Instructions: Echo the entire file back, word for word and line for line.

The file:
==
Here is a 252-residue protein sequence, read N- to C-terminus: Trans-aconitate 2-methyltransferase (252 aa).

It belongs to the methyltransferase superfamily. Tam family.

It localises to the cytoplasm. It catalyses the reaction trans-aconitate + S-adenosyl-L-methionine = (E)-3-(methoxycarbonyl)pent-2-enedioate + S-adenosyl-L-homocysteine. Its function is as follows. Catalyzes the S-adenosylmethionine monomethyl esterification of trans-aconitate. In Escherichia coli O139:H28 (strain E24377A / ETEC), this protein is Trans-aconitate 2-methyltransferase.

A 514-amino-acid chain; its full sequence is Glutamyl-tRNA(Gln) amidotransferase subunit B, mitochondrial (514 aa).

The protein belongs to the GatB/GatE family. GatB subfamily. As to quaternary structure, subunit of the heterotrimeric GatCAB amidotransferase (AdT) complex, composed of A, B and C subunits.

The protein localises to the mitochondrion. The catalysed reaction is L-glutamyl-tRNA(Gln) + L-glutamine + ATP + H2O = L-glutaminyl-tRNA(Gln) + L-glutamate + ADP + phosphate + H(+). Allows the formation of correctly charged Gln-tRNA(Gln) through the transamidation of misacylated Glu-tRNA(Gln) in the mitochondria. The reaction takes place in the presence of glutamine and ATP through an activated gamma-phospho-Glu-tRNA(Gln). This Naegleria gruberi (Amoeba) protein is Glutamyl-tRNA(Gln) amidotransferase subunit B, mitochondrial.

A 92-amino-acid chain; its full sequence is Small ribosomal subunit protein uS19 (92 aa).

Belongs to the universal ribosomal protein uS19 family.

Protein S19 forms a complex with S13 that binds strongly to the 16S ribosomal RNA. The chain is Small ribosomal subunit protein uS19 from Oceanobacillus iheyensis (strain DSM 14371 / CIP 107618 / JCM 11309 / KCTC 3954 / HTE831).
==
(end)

Here is a 252-residue protein sequence, read N- to C-terminus: Trans-aconitate 2-methyltransferase (252 aa).

It belongs to the methyltransferase superfamily. Tam family.

It localises to the cytoplasm. It catalyses the reaction trans-aconitate + S-adenosyl-L-methionine = (E)-3-(methoxycarbonyl)pent-2-enedioate + S-adenosyl-L-homocysteine. Its function is as follows. Catalyzes the S-adenosylmethionine monomethyl esterification of trans-aconitate. In Escherichia coli O139:H28 (strain E24377A / ETEC), this protein is Trans-aconitate 2-methyltransferase.

A 514-amino-acid chain; its full sequence is Glutamyl-tRNA(Gln) amidotransferase subunit B, mitochondrial (514 aa).

The protein belongs to the GatB/GatE family. GatB subfamily. As to quaternary structure, subunit of the heterotrimeric GatCAB amidotransferase (AdT) complex, composed of A, B and C subunits.

The protein localises to the mitochondrion. The catalysed reaction is L-glutamyl-tRNA(Gln) + L-glutamine + ATP + H2O = L-glutaminyl-tRNA(Gln) + L-glutamate + ADP + phosphate + H(+). Allows the formation of correctly charged Gln-tRNA(Gln) through the transamidation of misacylated Glu-tRNA(Gln) in the mitochondria. The reaction takes place in the presence of glutamine and ATP through an activated gamma-phospho-Glu-tRNA(Gln). This Naegleria gruberi (Amoeba) protein is Glutamyl-tRNA(Gln) amidotransferase subunit B, mitochondrial.

A 92-amino-acid chain; its full sequence is Small ribosomal subunit protein uS19 (92 aa).

Belongs to the universal ribosomal protein uS19 family.

Protein S19 forms a complex with S13 that binds strongly to the 16S ribosomal RNA. The chain is Small ribosomal subunit protein uS19 from Oceanobacillus iheyensis (strain DSM 14371 / CIP 107618 / JCM 11309 / KCTC 3954 / HTE831).